Delores Ferguson holds the correspondence she received from scammers when told that she and her husband had won more than $2 million and a new car in a lottery.

Delores Ferguson holds the correspondence she received from scammers when told that she and her husband had won more than $2 million and a new car in a lottery.

Couple sounds scam alert

A Vernon couple found out too late that instead of winning a U.S.-based lottery, they had been scammed

A Vernon couple found out too late that instead of winning a U.S.-based lottery, they had been scammed.

Don and Delores Ferguson, pensioners who live in a small Vernon apartment, were informed via a phone call on July 20 from a man named Mike Peterson that they had won $2.5 million and a car through the Chase financial institution and the Michigan lottery.

“We didn’t really think anything of it but then a guy named David Blair started hounding us every hour. He even phoned at 6:30 in the morning two days in a row,” said an angry Delores.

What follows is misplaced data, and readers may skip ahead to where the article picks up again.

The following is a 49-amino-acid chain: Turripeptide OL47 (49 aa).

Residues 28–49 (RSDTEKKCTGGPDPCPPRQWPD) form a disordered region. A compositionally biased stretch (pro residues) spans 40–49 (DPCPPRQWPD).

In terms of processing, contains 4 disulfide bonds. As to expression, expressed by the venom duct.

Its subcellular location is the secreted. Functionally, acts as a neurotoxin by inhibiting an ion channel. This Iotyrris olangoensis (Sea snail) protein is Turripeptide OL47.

“He said he was going to deliver the car and that if he didn’t get the money, we wouldn’t get the money and he’d lose his job.”

The Fergusons were told to send money through Western Union, starting with small increments of $50 at first, then up to $350 for the registration of the vehicle and to have it fully insured.

The last amount the couple sent the fraudulent callers was $1,350, which raised eyebrows at the couple’s bank. After they sent $2,487 total to try and collect on their supposed windfall, the Fergusons were informed by the bank that they had been scammed.

“It all seemed feasible,” said Don. “The way they kept phoning. By the time we found out it was a scam, we couldn’t put a stop on the money.”

The calls came from an 876 area code, which is from Jamaica.

The Fergusons made copies of 12 pieces of fax correspondence they received during the scam, and have alerted the RCMP and Canadian Anti-Fraud Centre.

“It’s sad, and we could be putting out a warning about some kind of scam every day,” said Vernon RCMP spokesperson Gord Molendyk, who said scammers will prey upon people’s emotions, particularly seniors.